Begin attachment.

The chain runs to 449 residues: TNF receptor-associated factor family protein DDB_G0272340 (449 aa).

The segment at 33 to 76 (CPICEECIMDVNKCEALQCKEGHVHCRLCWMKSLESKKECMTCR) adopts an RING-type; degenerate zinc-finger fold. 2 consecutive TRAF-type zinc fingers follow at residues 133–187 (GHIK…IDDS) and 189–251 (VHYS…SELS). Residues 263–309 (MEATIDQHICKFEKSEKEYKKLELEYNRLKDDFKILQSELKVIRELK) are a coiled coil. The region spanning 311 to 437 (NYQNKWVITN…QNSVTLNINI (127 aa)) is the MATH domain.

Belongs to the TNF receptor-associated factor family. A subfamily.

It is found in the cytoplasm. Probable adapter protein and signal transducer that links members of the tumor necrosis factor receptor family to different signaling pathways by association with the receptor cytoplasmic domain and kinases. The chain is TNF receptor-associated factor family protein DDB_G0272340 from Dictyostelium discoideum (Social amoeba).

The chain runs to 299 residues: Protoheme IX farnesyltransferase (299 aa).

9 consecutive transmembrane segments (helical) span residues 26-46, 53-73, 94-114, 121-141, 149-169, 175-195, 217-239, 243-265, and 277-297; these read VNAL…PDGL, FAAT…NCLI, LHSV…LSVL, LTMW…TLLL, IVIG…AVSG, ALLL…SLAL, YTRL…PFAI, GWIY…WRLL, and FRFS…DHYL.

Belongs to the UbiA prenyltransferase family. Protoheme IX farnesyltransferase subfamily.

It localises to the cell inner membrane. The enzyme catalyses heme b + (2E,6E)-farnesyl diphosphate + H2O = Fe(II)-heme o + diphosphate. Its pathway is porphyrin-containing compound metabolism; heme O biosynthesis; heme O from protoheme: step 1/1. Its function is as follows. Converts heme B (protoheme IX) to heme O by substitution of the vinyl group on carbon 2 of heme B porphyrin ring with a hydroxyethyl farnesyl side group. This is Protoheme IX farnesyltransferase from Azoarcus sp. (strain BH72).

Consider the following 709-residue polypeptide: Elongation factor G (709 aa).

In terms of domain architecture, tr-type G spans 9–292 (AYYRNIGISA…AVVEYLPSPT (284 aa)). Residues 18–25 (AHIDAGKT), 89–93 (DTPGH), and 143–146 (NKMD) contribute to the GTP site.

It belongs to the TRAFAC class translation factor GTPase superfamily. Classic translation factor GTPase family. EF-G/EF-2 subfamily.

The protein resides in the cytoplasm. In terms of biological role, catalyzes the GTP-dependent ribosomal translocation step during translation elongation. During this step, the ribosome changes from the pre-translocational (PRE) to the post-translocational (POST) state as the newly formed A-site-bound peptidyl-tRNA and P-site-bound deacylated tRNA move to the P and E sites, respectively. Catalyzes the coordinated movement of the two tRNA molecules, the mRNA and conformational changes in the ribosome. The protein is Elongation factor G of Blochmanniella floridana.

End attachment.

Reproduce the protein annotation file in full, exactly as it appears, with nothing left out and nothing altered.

The chain runs to 449 residues: TNF receptor-associated factor family protein DDB_G0272340 (449 aa).

The segment at 33 to 76 (CPICEECIMDVNKCEALQCKEGHVHCRLCWMKSLESKKECMTCR) adopts an RING-type; degenerate zinc-finger fold. 2 consecutive TRAF-type zinc fingers follow at residues 133–187 (GHIK…IDDS) and 189–251 (VHYS…SELS). Residues 263–309 (MEATIDQHICKFEKSEKEYKKLELEYNRLKDDFKILQSELKVIRELK) are a coiled coil. The region spanning 311 to 437 (NYQNKWVITN…QNSVTLNINI (127 aa)) is the MATH domain.

Belongs to the TNF receptor-associated factor family. A subfamily.

It is found in the cytoplasm. Probable adapter protein and signal transducer that links members of the tumor necrosis factor receptor family to different signaling pathways by association with the receptor cytoplasmic domain and kinases. The chain is TNF receptor-associated factor family protein DDB_G0272340 from Dictyostelium discoideum (Social amoeba).

The chain runs to 299 residues: Protoheme IX farnesyltransferase (299 aa).

9 consecutive transmembrane segments (helical) span residues 26-46, 53-73, 94-114, 121-141, 149-169, 175-195, 217-239, 243-265, and 277-297; these read VNAL…PDGL, FAAT…NCLI, LHSV…LSVL, LTMW…TLLL, IVIG…AVSG, ALLL…SLAL, YTRL…PFAI, GWIY…WRLL, and FRFS…DHYL.

Belongs to the UbiA prenyltransferase family. Protoheme IX farnesyltransferase subfamily.

It localises to the cell inner membrane. The enzyme catalyses heme b + (2E,6E)-farnesyl diphosphate + H2O = Fe(II)-heme o + diphosphate. Its pathway is porphyrin-containing compound metabolism; heme O biosynthesis; heme O from protoheme: step 1/1. Its function is as follows. Converts heme B (protoheme IX) to heme O by substitution of the vinyl group on carbon 2 of heme B porphyrin ring with a hydroxyethyl farnesyl side group. This is Protoheme IX farnesyltransferase from Azoarcus sp. (strain BH72).

Consider the following 709-residue polypeptide: Elongation factor G (709 aa).

In terms of domain architecture, tr-type G spans 9–292 (AYYRNIGISA…AVVEYLPSPT (284 aa)). Residues 18–25 (AHIDAGKT), 89–93 (DTPGH), and 143–146 (NKMD) contribute to the GTP site.

It belongs to the TRAFAC class translation factor GTPase superfamily. Classic translation factor GTPase family. EF-G/EF-2 subfamily.

The protein resides in the cytoplasm. In terms of biological role, catalyzes the GTP-dependent ribosomal translocation step during translation elongation. During this step, the ribosome changes from the pre-translocational (PRE) to the post-translocational (POST) state as the newly formed A-site-bound peptidyl-tRNA and P-site-bound deacylated tRNA move to the P and E sites, respectively. Catalyzes the coordinated movement of the two tRNA molecules, the mRNA and conformational changes in the ribosome. The protein is Elongation factor G of Blochmanniella floridana.